Conflict Continuum

Military Reference: Multi-Service & Specialty

Military Reference: Service-level

Joint, Strategic, Interagency, & National Security

Threat, OPFOR, Regional & Cultural

Homeland Defense, DSCA, & Disaster Response


Books in Development


* Editor’s Note: The joint doctrinal construct of “Conflict Continuum” (as described below) from JP 3-0 (incorporating change 1, Oct ’18 ) has been superseded by the new joint doctrinal construct of “Competition Continuum” from the latest edition of JP 3-0 (Jun ’22), as presented in JFODS6. The competition continuum describes three broad categories of strategic relationships among the actors in the operational environment—cooperation, competition below armed conflict, and armed conflict/war—to distinguish relationships between actors and clarify options for the use of military force within each context. Read our updated article HERE.

Threats to US and allied interests throughout the world can sometimes only be countered by US forces able to respond to a wide variety of challenges along a conflict continuum that spans from peace to war. Our national interests and the nature of crises that can occur along this continuum require our nation’s armed forces to be proficient in a wide variety of activities, tasks, missions, and operations that vary in purpose, scale, risk, and combat intensity.

The complex nature of the strategic environment may require US forces to conduct different types of joint operations and activities simultaneously across the conflict continuum. The range of military operations is a fundamental construct that helps relate military activities and operations in scope and purpose. The potential range of military activities and operations extends from military engagement, security cooperation, and deterrence in times of relative peace up through large-scale combat operations.

Conflict Continuum

Ref: JP 3-0, fig. VI-1. The Conflict Continuum (JFODS5-1: The Joint Forces Operations & Doctrine SMARTbook, 5th Ed. w/Change 1)

The graphic above shows a notional depiction of activities in an environment of cooperation and competition. DOD forces, as part of larger whole-of-government efforts, conduct operations with partners to prevent, deter, or turn back escalatory activity by adversaries. In this example, military engagement, security cooperation, and deterrence activities provide the foundation of the CCDR’s theater campaign. The goal is to prevent and deter conflict by keeping adversary activities within a desired state of cooperation and competition.

Global and theater shaping increases DOD’s depth of understanding of an environment, a partner’s viewpoint of that environment, and where the US and PN have common interests. This understanding allows the US, through the relationships that have been developed, to shape the operational environment (OE). These initiatives help advance national security objectives, promote stability, prevent conflicts (or limit their severity), and reduce the risk of employing US military forces in a conflict.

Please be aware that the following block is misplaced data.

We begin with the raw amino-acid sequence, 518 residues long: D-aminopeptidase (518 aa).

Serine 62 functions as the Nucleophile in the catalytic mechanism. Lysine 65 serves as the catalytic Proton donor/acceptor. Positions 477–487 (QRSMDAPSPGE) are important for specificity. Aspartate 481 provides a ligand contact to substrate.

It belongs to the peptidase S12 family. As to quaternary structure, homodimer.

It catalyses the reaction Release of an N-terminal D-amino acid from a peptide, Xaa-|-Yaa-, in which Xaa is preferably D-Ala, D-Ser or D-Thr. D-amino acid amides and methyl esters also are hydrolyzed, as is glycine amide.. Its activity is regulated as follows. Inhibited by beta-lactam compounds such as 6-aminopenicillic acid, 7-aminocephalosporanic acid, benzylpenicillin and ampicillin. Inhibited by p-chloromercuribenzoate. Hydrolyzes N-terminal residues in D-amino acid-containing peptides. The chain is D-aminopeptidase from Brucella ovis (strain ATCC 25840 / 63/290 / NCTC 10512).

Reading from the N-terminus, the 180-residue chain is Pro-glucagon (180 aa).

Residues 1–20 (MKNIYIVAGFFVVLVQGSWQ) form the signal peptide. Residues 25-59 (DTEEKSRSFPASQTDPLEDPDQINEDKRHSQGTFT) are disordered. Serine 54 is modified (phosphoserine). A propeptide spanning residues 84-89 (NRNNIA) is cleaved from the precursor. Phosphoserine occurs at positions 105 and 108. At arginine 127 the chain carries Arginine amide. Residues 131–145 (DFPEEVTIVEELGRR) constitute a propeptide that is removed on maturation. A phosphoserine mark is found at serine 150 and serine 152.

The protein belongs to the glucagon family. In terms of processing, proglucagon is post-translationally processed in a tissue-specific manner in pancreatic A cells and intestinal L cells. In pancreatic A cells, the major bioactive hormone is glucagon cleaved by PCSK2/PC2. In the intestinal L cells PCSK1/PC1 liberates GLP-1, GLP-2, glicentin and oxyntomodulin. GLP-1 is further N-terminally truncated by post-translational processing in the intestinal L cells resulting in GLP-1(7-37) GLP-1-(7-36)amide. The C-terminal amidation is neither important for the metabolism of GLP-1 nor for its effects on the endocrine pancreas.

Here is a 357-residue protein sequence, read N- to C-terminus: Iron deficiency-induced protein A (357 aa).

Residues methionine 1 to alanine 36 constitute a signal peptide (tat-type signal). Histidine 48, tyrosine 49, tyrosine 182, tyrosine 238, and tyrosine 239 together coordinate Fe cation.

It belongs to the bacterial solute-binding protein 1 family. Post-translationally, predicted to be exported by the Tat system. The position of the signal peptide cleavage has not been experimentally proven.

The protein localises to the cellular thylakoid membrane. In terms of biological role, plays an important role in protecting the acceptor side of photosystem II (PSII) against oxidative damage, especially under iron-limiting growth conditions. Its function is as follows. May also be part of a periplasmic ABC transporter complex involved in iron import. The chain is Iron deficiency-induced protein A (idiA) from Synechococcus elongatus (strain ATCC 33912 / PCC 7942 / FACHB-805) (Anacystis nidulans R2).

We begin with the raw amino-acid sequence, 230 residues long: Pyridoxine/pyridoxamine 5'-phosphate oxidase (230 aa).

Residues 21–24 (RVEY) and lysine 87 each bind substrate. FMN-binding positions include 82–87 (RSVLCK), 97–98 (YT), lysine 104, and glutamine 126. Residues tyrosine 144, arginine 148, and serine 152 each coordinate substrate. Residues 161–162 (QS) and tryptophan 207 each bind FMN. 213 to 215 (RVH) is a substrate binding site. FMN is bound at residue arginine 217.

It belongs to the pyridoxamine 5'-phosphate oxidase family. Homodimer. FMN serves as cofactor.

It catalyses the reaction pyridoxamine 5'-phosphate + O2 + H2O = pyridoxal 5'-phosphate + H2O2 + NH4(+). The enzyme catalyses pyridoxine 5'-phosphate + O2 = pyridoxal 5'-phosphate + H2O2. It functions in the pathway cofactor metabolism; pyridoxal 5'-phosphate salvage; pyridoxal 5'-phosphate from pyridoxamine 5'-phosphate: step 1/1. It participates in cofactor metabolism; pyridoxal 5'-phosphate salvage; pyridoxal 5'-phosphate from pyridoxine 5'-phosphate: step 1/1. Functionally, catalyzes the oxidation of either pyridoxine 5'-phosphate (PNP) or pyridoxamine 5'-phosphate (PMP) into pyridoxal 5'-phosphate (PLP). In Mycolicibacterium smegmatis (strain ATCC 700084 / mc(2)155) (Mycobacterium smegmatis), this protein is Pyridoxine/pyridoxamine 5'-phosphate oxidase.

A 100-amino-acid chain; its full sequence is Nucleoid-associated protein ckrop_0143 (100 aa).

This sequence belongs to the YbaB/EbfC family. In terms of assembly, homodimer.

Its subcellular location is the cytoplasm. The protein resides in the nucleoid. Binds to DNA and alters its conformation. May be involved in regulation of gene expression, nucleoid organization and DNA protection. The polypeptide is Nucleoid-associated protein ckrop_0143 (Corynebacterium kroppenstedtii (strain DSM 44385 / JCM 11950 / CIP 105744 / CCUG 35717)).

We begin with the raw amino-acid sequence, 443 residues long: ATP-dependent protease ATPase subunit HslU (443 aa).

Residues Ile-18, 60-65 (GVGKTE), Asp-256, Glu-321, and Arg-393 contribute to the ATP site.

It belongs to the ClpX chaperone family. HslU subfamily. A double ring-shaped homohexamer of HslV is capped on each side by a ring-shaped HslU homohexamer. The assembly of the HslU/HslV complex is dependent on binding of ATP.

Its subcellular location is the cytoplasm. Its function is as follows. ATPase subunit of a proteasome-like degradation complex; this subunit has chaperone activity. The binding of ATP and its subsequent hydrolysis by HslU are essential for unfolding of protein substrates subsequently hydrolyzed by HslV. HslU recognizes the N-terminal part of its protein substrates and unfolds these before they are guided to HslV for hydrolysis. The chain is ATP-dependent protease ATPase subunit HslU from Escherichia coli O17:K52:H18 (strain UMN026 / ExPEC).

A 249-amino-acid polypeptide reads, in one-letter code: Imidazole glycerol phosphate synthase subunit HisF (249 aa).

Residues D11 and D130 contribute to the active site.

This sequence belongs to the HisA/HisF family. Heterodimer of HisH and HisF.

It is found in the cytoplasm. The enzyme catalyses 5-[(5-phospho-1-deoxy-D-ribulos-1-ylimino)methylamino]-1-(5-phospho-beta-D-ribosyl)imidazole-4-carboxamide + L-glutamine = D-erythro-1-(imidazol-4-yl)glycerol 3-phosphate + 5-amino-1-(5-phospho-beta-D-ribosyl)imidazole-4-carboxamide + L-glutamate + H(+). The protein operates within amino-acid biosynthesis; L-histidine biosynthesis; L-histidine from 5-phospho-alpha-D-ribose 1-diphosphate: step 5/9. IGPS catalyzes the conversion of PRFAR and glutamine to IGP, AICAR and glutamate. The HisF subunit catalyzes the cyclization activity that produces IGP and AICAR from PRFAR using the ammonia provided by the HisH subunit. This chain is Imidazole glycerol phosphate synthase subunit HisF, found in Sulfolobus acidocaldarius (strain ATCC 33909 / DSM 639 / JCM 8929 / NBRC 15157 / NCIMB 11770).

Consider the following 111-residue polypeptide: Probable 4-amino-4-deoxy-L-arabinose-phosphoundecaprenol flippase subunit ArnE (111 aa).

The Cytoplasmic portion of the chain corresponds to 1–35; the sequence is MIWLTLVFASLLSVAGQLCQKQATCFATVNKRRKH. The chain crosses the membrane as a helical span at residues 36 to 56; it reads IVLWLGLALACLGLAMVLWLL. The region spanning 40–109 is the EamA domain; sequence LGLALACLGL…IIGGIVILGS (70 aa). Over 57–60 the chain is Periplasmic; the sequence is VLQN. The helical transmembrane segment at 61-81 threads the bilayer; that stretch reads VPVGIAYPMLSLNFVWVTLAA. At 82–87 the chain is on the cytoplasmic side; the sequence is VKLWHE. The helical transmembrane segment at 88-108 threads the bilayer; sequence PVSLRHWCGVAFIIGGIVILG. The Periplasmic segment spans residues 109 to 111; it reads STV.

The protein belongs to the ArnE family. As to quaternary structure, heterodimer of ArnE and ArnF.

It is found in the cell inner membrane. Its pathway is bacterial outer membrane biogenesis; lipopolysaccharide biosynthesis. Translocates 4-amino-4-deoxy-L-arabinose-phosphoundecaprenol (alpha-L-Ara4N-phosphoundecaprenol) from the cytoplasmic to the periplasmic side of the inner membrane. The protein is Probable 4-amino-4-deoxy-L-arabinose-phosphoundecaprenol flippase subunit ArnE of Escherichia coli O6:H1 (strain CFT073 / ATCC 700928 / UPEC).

In an environment that is more competitive, tensions increase. A partner’s resources can enhance USG understanding of an adversary’s capabilities and intent, and expand options against the adversary. In the best case, conflict can be averted or diminished by coordinated USG/PN action.

Despite the efforts to prevent or mitigate conflict, an armed conflict may occur. As conditions and objectives become more defined, Geographic Combatant Commanders (GCCs) may transition to the notional phasing construct for execution of a specific contingency operation as Figure VI-1 depicts. However, time spent “to the left” allows DOD to develop a deeper understanding of the environment to see and act ahead of conflict flashpoints, develop options, and maximize the efficiency of resources.

JFODS6: The Joint Forces Operations & Doctrine SMARTbook, 6th Ed.This article is an extract from “JFODS6: The Joint Forces Operations & Doctrine SMARTbook, 6th Ed. (Guide to Joint Warfighting, Operations & Planning)” by The Lightning Press. Download a free PDF sample and learn more at: JFODS6: The Joint Forces Operations & Doctrine SMARTbook, 6th Ed. (Guide to Joint Warfighting, Operations & Planning). Additionally, for 420 pages of detailed discussion of joint strategic and operational planning refer to Joint/Interagency SMARTbook 1 – Joint Strategic & Operational Planning, 3rd Ed. (Planning for Planners).

Browse additional military doctrine articles in our SMARTnews Blog & Resource Center.

About The Lightning Press SMARTbooks. Recognized as a “whole of government” doctrinal reference standard by military, national security and government professionals around the world, SMARTbooks comprise a comprehensive professional library. SMARTbooks can be used as quick reference guides during operations, as study guides at education and professional development courses, and as lesson plans and checklists in support of training. Browse our collection of Military Reference SMARTbooks to learn more.

Subscribe to the SMARTnews mailing list!

* indicates required